Fighting Depression with Special Ketamine

Posted on May 28, 2013

There have been previous media rumblings (and blog) about ketamine through the years, so I’m rather curious as to why the article came out now (maybe there’s another new paper out? I didn’t see any referenced and couldn’t find anything). To be honest, while yes, ketamine has a lot of interesting potential, it’s not really quite as “new” as you might think. The first major clinical reports of ketamine as an effective antidepressant actually date back to 2000. Since then, scientists have been spending a lot of time trying to figure out WHY a drug usually used to knock out horses, or abused for its perception-changing qualities, acts as an antidepressant.

Ketamine isn’t like the current drugs used as antidepressants. Current drugs, like Prozac affect chemical neurotransmitters like serotonin. Neurotransmitters are chemical messengers, released from one neuron and signaling to another. They have have extremely different effects depending on where in the brain you are, what neurotransmitter is released, and what “flavors” of receptors it hits. But while the current drugs hit dopamine, serotonin, and norepinephrine, ketamine interacts with glutamate, the main excitatory neurotransmitter in the brain. And instead of increasing neurotransmitter concentrations (like other antidepressants do to serotonin or dopamine), ketamine acts as an ANTAGONIST at what of the glutamate receptor types, NMDA, preventing glutamate from binding to the receptor. But that’s not all, ketamine is also involved in the opioid system (which has its own receptors), and can inhibit nitric oxide from being synthesized.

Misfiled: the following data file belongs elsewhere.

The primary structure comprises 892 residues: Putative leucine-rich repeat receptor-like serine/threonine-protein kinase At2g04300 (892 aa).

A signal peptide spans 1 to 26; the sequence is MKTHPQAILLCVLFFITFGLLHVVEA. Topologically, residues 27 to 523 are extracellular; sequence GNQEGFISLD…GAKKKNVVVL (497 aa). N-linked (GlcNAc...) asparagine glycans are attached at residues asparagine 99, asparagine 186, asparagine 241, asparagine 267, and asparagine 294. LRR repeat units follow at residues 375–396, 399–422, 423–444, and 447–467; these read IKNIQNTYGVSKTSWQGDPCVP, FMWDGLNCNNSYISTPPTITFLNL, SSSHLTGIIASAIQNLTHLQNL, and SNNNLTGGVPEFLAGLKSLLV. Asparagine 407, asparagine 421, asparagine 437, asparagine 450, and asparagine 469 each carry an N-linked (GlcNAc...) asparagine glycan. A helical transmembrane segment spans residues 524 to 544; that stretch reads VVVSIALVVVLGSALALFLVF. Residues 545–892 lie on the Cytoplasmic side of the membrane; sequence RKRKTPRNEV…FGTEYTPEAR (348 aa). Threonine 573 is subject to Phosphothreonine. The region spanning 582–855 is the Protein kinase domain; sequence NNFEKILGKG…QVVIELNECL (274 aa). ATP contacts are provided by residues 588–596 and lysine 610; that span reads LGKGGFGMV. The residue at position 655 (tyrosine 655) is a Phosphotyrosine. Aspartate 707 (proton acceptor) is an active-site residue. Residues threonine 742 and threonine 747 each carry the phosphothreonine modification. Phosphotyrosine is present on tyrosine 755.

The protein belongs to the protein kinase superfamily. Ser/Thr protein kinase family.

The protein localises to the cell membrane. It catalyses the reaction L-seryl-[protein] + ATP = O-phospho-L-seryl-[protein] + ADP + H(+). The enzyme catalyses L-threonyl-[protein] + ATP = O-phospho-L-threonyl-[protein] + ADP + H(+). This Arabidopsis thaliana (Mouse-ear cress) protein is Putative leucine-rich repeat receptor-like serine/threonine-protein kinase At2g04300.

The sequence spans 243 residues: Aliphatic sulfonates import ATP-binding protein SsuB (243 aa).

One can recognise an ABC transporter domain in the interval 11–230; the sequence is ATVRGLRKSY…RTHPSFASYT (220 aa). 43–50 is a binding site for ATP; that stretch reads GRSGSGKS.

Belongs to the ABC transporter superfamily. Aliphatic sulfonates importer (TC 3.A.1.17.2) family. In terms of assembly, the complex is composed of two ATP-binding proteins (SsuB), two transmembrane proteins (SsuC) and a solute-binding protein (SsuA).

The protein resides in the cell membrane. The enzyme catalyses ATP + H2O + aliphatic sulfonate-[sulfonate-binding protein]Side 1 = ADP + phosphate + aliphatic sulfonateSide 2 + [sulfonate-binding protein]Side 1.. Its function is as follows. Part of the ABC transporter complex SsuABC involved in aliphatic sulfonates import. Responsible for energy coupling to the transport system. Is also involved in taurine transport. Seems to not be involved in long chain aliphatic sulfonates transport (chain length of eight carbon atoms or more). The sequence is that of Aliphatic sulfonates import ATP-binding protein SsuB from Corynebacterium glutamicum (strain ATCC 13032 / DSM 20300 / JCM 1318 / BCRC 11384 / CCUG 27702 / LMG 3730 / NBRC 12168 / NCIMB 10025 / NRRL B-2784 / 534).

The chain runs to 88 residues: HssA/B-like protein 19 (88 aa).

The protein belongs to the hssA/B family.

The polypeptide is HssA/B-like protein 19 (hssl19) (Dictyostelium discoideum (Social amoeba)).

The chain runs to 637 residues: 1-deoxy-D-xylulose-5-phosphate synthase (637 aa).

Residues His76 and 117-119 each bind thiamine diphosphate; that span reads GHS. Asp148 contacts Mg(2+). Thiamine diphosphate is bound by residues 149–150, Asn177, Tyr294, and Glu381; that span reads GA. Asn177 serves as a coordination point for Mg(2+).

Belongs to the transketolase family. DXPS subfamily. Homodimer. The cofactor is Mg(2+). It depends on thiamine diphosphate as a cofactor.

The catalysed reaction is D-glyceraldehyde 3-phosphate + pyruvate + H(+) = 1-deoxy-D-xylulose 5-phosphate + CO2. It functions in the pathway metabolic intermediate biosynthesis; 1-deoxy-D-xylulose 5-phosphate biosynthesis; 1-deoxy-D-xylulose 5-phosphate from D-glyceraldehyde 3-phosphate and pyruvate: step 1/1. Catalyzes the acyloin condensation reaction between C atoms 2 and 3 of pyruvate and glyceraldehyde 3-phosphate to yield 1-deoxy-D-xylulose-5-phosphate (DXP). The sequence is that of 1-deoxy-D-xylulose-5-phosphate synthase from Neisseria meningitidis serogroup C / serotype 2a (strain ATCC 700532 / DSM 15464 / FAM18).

Click on the link below to read the full article


Source material from Scientific American

Mental Health News